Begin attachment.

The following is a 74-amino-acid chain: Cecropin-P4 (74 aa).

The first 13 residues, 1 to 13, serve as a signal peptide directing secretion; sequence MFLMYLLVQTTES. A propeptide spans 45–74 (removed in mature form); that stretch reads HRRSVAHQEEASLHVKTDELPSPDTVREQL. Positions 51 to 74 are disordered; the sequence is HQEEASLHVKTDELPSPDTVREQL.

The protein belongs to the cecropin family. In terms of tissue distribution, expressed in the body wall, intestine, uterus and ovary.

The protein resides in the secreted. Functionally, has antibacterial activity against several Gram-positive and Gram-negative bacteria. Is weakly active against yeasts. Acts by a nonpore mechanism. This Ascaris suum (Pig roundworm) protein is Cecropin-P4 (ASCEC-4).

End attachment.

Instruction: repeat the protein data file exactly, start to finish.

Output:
The following is a 74-amino-acid chain: Cecropin-P4 (74 aa).

The first 13 residues, 1 to 13, serve as a signal peptide directing secretion; sequence MFLMYLLVQTTES. A propeptide spans 45–74 (removed in mature form); that stretch reads HRRSVAHQEEASLHVKTDELPSPDTVREQL. Positions 51 to 74 are disordered; the sequence is HQEEASLHVKTDELPSPDTVREQL.

The protein belongs to the cecropin family. In terms of tissue distribution, expressed in the body wall, intestine, uterus and ovary.

The protein resides in the secreted. Functionally, has antibacterial activity against several Gram-positive and Gram-negative bacteria. Is weakly active against yeasts. Acts by a nonpore mechanism. This Ascaris suum (Pig roundworm) protein is Cecropin-P4 (ASCEC-4).